But the implied menace radiating off of them was all too real.
"Cat got ya tongue, my dear?" The man spoke again. He seemed to be much more jovial, now that he had his little buddies surrounding him.
"I'll ask again: who are you?" Impa demanded. The man chuckled, and now some of the surrounding rogues began to laugh as well. The man spread his arms out wide, as if gesturing for the world to take in his performance.
"The name's Ishaka*, my dear. And if you're lookin' for what y'all all callin' the 'Ravagers'…you done found us." He said.
"Good." Impa said, her expression hardened. "That saves me the time of hunting down the leader of this pack. I can tell that you and you alone are the commander of these people."
"Commander?" Ishaka asked, as if he was confused and offended by the question. "My lady, I'm hurt. There are no commanders here. We're all jus'…brothers and sisters. United in a cause."
"And what cause would that be?" Impa asked.
"I can tell y'all have fight in ya. Y'all want the truth. Tell ya what. Play a game with me, and all y'all wanna hear…I'll speak."
A whistle went through the crowd. The Ravagers surrounding the Hyrulians were grinning now and wolf-whistling, men and women alike, at the last comment. Ishaka glanced around in an amused fashion, and then turned to Impa with a sly grin.
"As much as I like a pretty lady to look at…" He said, reaching into his duster's pocket and pulling out what looked like a pipe and a match. "…I like a lady that can talk her way out of the dictionary." He scraped the match off of the sole of his boot, and held the lit match to the pipe he dangled loosely from his lips. "How about a game o' wits, sweetheart? Been so long since us Ravagers got to hear someone on the other side with a way with words."
"What's in it for us?" Impa asked. Ishaka shrugged.
"Ain't saying much, but it might help y'all get out of this sticky wicket, if you don't mind me sayin' so." He said. "Here, I'll start: a treasure chest with no lock. No need for a key. But there ain't no denyin' that what's golden inside it…is most precious to either you or me. What am I?"
"Easy. An egg." Impa said curtly. There were whistles and whoops from the Ravager crowd. The Hyrulian soldiers, still huddled into a shield wall, glanced at one another nervously. Ishaka grinned.
"Not bad, sister. Not bad. Your turn." He gestured to her. Impa scrunched her brow in thought. Then it came to her with a confident smile.
"You cannot see me, but you feel my kiss. Through warm or cold, I'm there. But just when you beg for and need me most…I vanish into thin air. What am I?"
Now it was Ishaka's turn to look slightly puzzled. The Hyrulians looked a little confident. However, he soon brightened in realization.
"Ooo…that's a good one, sister." He said. "Never heard a pretty little line about the wind like that one!"
The subtle look of disappointment on Impa's face was all the Ravagers needed to start clapping and whooping.
"Les'see if you get this one. Few have." Ishaka said. "When I come to you, you cherish me. You can't wait to tell the whole world about me. But when you loosen your lip, lemme give you a tip: that is precisely the moment you'll lose me. What am I?"
"A secret." Impa said. Ishaka blinked once in surprise. The Ravagers whooped and hollered, now thoroughly entertained with this display. Despite themselves, the Hyrulian soldiers were starting to enjoy it too. Even if they weren't sure where this was all going.
"Here's one for you." Impa said, her smirk growing. She slowly started walking towards the Ravager leader, closing their gap from about twenty feet to fifteen. "I can run…but I cannot walk. I have a mouth…but I cannot talk. I have a head, but I cannot think. And I have a bed but never sleep. What am I?" She placed her hand on her hip, confidence radiating off of her.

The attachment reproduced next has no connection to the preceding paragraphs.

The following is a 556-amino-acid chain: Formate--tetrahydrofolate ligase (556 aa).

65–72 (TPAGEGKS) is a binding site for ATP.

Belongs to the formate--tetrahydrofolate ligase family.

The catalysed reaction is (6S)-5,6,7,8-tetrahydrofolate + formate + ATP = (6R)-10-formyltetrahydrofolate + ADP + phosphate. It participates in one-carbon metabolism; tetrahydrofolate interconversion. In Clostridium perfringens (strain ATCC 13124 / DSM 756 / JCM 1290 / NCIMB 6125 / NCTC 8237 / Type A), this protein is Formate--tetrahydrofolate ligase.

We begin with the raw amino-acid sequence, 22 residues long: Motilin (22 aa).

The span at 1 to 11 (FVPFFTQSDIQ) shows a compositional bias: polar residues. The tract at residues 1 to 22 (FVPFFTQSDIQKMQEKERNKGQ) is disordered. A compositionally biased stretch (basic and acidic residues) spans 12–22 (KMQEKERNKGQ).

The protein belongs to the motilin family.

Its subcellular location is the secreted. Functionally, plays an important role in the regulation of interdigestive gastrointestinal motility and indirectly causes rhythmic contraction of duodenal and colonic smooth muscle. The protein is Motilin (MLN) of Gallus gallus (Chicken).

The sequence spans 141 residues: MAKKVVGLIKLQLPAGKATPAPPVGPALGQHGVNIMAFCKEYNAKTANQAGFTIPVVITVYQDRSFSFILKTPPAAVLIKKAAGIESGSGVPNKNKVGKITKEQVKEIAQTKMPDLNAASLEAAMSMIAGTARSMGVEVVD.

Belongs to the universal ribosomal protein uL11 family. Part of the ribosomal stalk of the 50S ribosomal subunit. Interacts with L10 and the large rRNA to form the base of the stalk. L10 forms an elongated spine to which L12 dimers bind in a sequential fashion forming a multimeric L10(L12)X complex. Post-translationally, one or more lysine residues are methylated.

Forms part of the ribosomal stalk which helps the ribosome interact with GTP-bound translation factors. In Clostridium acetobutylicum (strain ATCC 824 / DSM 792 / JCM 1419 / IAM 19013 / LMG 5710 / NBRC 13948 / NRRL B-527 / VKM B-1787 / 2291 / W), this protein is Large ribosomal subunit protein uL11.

Ishaka looked rather confused for a moment. He took a puff from his pipe. Inhaled, and then another one. He seemed lost in thought. And then the answer came to him.
"You're a river."
Impa nodded curtly, the disappointment clear on her face. Now Ishaka started walking, circling around Impa while slowly closing the distance.
"This one I don't envy ya." Ishaka slowly drew one of his knives; an ugly looking thing with a slightly serrated edge. "I've only told this riddle a few times. Ain't no one got this one before."
"I am ready." Impa said, now with both hands on her hips. Ishaka grinned, a toothy look.
"Oh, no doubt." He said.
"What does man love more than life? Fear more than death or mortal strife? What do the poor have, what the rich require…and what contented men desire? What does the miser spend, the spendthrift save…and all men carry unto their grave?"
He stared at Impa expectantly, twirling his knife between his fingers like a drum stick. Every now and then, it caught a glint of sunlight and gleamed in the light.
Impa scratched her chin in thought. A look of worry was exchanged by some of the Hyrulian guard. Had the great Impa been stumped? Not one of them could get the answer, no matter how hard they thought.
Sighing, Impa shrugged.
Ishaka stopped mid-step, nearly choking on the fumes of his pipe. He blew the smoke out, a soft haze around his face.
"I'm sorry?" He asked. Impa shrugged.
"The answer is nothing." She said. "Our greatest love is to be alive, and our greatest fear is of the unknown that comes with death. Poor have nothing, rich need nothing. Misers never spend, and spendthrifts never save. And when we die, all we have is our name. Therefore, the only thing in common with all of these different themes…is nothing."
There was a pregnant pause. Ishaka looked blown away. And then he recovered, and laughed.
"Well, I'll be damned. A first time for everything."
The Ravagers exploded into cheers. Impa looked quite pleased with herself.
"You should think twice before intimidating me with your little knife." Impa chided. "Sheikah don't scare."
"'Little knife', eh?" Ishaka chuckled. "How about two?" He asked. He drew the second slowly, letting it sing off of the sheath, and then twirled them both expertly. There were some whistles from the crowd of Ravagers. Most of them had taken to sitting down or crouching, instead of being poised to leap into battle. "What do you think of that, sister?" He asked.